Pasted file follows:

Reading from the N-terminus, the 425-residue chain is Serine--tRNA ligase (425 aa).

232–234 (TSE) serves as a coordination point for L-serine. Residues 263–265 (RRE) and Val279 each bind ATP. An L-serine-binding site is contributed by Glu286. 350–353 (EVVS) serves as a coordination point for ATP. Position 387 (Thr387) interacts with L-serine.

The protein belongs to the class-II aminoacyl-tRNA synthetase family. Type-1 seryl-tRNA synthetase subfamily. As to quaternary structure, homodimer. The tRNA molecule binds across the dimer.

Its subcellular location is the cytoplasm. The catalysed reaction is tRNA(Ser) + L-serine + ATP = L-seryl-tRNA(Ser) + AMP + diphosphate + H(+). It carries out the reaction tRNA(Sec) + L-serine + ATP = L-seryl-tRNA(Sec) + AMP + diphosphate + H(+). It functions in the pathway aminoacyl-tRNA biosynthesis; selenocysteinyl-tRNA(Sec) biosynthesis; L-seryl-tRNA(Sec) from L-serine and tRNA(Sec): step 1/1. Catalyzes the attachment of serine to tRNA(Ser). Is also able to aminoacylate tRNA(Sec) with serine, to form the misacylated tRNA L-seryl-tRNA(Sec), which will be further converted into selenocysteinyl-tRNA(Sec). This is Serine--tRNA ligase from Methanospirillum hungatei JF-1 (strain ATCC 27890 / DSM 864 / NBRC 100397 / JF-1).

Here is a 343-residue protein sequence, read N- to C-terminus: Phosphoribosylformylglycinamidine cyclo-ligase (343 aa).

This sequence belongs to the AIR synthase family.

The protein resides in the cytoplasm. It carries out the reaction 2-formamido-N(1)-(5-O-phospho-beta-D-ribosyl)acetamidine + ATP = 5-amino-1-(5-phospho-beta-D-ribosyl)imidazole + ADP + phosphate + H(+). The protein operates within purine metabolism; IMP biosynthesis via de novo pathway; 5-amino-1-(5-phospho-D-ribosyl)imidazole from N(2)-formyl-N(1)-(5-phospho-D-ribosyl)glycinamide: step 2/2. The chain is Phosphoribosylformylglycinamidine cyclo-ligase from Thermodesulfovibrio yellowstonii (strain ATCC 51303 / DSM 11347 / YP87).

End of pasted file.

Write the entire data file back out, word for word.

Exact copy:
Reading from the N-terminus, the 425-residue chain is Serine--tRNA ligase (425 aa).

232–234 (TSE) serves as a coordination point for L-serine. Residues 263–265 (RRE) and Val279 each bind ATP. An L-serine-binding site is contributed by Glu286. 350–353 (EVVS) serves as a coordination point for ATP. Position 387 (Thr387) interacts with L-serine.

The protein belongs to the class-II aminoacyl-tRNA synthetase family. Type-1 seryl-tRNA synthetase subfamily. As to quaternary structure, homodimer. The tRNA molecule binds across the dimer.

Its subcellular location is the cytoplasm. The catalysed reaction is tRNA(Ser) + L-serine + ATP = L-seryl-tRNA(Ser) + AMP + diphosphate + H(+). It carries out the reaction tRNA(Sec) + L-serine + ATP = L-seryl-tRNA(Sec) + AMP + diphosphate + H(+). It functions in the pathway aminoacyl-tRNA biosynthesis; selenocysteinyl-tRNA(Sec) biosynthesis; L-seryl-tRNA(Sec) from L-serine and tRNA(Sec): step 1/1. Catalyzes the attachment of serine to tRNA(Ser). Is also able to aminoacylate tRNA(Sec) with serine, to form the misacylated tRNA L-seryl-tRNA(Sec), which will be further converted into selenocysteinyl-tRNA(Sec). This is Serine--tRNA ligase from Methanospirillum hungatei JF-1 (strain ATCC 27890 / DSM 864 / NBRC 100397 / JF-1).

Here is a 343-residue protein sequence, read N- to C-terminus: Phosphoribosylformylglycinamidine cyclo-ligase (343 aa).

This sequence belongs to the AIR synthase family.

The protein resides in the cytoplasm. It carries out the reaction 2-formamido-N(1)-(5-O-phospho-beta-D-ribosyl)acetamidine + ATP = 5-amino-1-(5-phospho-beta-D-ribosyl)imidazole + ADP + phosphate + H(+). The protein operates within purine metabolism; IMP biosynthesis via de novo pathway; 5-amino-1-(5-phospho-D-ribosyl)imidazole from N(2)-formyl-N(1)-(5-phospho-D-ribosyl)glycinamide: step 2/2. The chain is Phosphoribosylformylglycinamidine cyclo-ligase from Thermodesulfovibrio yellowstonii (strain ATCC 51303 / DSM 11347 / YP87).